Listen to Allison Aubrey's report.
Report: Farm Belt Runoff Prime Source of Ocean Pollution
Farm runoff throughout the Midwest finds its way into the Mississippi, which then dumps the chemicals into the Gulf of Mexico. Shown here in red, the gulf's oxygen-poor "dead zone", or hypoxic zone, created by the runoff. Graphic: U.S. Geological Survey
See an enlargement.
Jan. 15, 2002 --
It's been more than 30 years since the United States conducted a comprehensive review of ocean policy. Back in 1969, a federal report on oceans prompted regulations aimed at preventing over-fishing and led to the creation of a federal oceans agency, the National Oceanic and Atmospheric Administration. A private commission, sponsored by the Pew Charitable Trust, is conducting a second policy review, and the news isn't good. For Morning Edition, NPR's Allison Aubrey reports.
The Pew Oceans Commission has spent the last two years conducting a top-to-bottom review of the greatest challenges to the seas: over-fishing, coastal development and pollution. Partnering with top scientists, the panel's investigations took them on fact-finding trips to the coastal towns of Maine to study the cod industry, to the Gulf of Mexico to study pollution -- and perhaps most surprisingly -- to a city in the heart of the farm belt and 1,000 miles away from the nearest coast, Des Moines, Iowa.
Investigators looked at farming's effect on the oceans -- and they found a devastating relationship. The Pew commission's report concludes that farm runoff has become the main source of pollution in the oceans.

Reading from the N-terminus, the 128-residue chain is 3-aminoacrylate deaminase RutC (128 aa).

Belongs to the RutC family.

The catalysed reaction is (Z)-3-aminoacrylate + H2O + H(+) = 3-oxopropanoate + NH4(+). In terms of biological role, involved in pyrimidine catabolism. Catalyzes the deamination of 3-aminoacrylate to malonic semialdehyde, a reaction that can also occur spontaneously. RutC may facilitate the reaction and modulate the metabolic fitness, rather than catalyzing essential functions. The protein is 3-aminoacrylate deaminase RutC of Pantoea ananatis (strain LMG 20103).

The problem begins with nitrogen fertilizer, says former Kansas governor and commission member Mike Hayden. Farmers use large amounts of nitrogen fertilizer because it's an inexpensive way to improve their yields.
But the chemical plant food doesn't stay on the farmland. It seeps into groundwater and streams, then into the Mississippi River, and ultimately it winds up in the Gulf of Mexico. Each state along the Mississippi is responsible for tracking local water quality, says Hayden, but no one is responsible for monitoring the cumulative effect.
The runoff has created a "dead zone" in the Gulf of Mexico, where marine life suffocates and dies in the oxygen-depleted waters. The zone has doubled in size since the early 1990s and now covers an area about as large the state of Massachusetts. University of Louisiana marine biologist Nancy Rabalais dives down into the dead zone a couple times a month to monitor changes.
"You don't see any fish," says Rabalais, just "decomposing bodies lying in sediment."
Scientists nailed down this connection between the dead zone and farm runoff nearly five years ago. But there's still no nationwide policy aimed at reducing the runoff. In fact, farm runoff is exempt from the federal Clean Water Act.
Don Boesch, a marine biologist at the University of Maryland, says that's because of all the federal agencies that have a hand in regulating water. None is able to look beyond its narrow authority to address the big picture issues, he says.
The Pew commission concludes that this system of fragmented regulation is perhaps a bigger problem than the individual threats to the oceans. And that system won't be easy to reform.
Leon Panetta, commission chair and former chief of staff to President Clinton, says there are too many political interests involved, and he expects opposition to even the simplest recommendations.
But at the very least, says Panetta, the commission and its comprehensive report can get the news out about how close the troubled seas are to crisis.
Browse for more NPR stories about pollution.
Read more about the Pew Oceans Commission.
Read the Pew commission's fact sheet on marine pollution.
Read about the Gulf of Mexico's dead zone at NOAA online.
Read more about the Mississippi River watershed at the Mississippi River Basin Alliance Web site.
Read more about government efforts to protect and sustain the nation's oceans at the National Marines Fisheries Service Web site.
Read about all things ocean at NOAA's Web site.